The future of agriculture depends on attracting young talented people who are prepared to balance risk and reward so that they can deliver the healthy food we need, in a way that gives them sufficient return for their labour and capital.
Every good thing must come to an end and YPARD 10 Years celebrations is no exception. After a year long of celebrations to mark our 10 years milestone on promoting agriculture among the youth, several YPARD chapters did the closing for us.
This year has had its fair share of food moments. Food policies and programs have been developed to address nutrition and food security, efforts have been made to standardize and quantify food waste, and a growing group of young food leaders around the world have continually contributed to growing involvement and effort in improving the global food system. Here are 16 noteworthy food moments of 2016:
The Barilla Center for Food & Nutrition (BCFN) and the Thomson Reuters Foundation announced in early December the launch of a Food Sustainability Media Award to increase the public’s awareness of food sustainability issues worldwide. The award will recognize excellent professional and up-and-coming journalists from around the world who have focused their reporting on topics relating to food security, sustainable agriculture, and nutrition. Applications for the award will open January 9, 2017.
“With this award, we want to connect the everyday person with issues that are ultimately affecting all of us, and we believe media is the best route to make [this] happen,” says Monique Villa, CEO of the Thomson Reuters Foundation, in a BCFN press release.
The U.N. Food and Agriculture Organization (FAO) estimates that 1.3 billion tonnes of food are wasted annually. Some countries are, unfortunately, greater culprits than others; according to the Barilla Center for Food & Nutrition (BCFN), the total amount of food wasted in the U.S. exceeds that of the United Kingdom, Italy, Sweden, France, and Germany combined. In addition, the U.N. Environment Programme (UNEP) estimates that global food production accounts for 70 percent of fresh water use and 80 percent of deforestation. Food production is also the largest single driver of biodiversity loss and creates at least 30 percent of global greenhouse gas emissions.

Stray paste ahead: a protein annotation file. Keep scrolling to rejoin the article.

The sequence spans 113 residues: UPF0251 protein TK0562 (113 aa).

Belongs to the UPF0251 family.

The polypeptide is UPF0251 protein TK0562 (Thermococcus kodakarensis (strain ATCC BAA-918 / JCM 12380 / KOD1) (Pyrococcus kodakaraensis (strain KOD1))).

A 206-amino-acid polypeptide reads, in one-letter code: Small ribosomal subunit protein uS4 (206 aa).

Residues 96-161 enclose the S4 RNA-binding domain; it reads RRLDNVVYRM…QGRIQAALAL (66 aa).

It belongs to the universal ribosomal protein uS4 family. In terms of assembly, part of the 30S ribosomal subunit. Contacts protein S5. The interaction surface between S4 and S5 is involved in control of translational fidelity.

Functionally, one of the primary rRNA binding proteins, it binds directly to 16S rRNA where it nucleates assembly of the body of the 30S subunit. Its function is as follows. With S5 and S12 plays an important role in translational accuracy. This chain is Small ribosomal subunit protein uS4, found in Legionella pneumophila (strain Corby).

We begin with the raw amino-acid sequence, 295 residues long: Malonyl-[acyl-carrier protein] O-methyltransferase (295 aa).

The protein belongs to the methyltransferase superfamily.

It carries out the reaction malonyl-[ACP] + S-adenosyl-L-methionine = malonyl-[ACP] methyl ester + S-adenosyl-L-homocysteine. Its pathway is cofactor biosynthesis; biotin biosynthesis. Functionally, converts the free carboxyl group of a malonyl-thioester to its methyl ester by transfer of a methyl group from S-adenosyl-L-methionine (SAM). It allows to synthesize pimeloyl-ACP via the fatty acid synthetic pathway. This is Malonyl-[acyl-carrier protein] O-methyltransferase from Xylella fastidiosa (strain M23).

But UNEP’s recently launched Think.Eat.Save initiative is working with groups around the world to develop and coordinate projects to prevent the environmental problems that can result from food loss and food waste.
According to the U.N. Food and Agriculture Organization (FAO), there are more than 570 million farms in the world and global trade in agriculture totals more than US$1 trillion annually. There’s no question that farmers are feeding the world, but many lack the investment, resources, education, and attention they need.
Fortunately, from Uganda to Hong Kong, farmers are finding ways to farm in more environmentally, economically, and socially sustainable ways, improving the planet while providing food for their communities. They cultivate community gardens, educate citizens about farming, distribute fresh produce, and support fellow farmers. Hailing from the four corners of the world, these are 10 farmers you need to know.
On the occasion of the International Symposium on “Sustainable Food Systems for Healthy Diets and Improved Nutrition”, a special youth session organized by FAO and YPARD is taking place on 2 December 2016 from 12:45 to 13:45 (CET) at FAO HQ, Rome, Italy. The aim of the youth session is to identify and convey key messages from the student community to policy and decision makers on ways to strengthen sustainable food systems for healthy diets and improved nutrition in communities.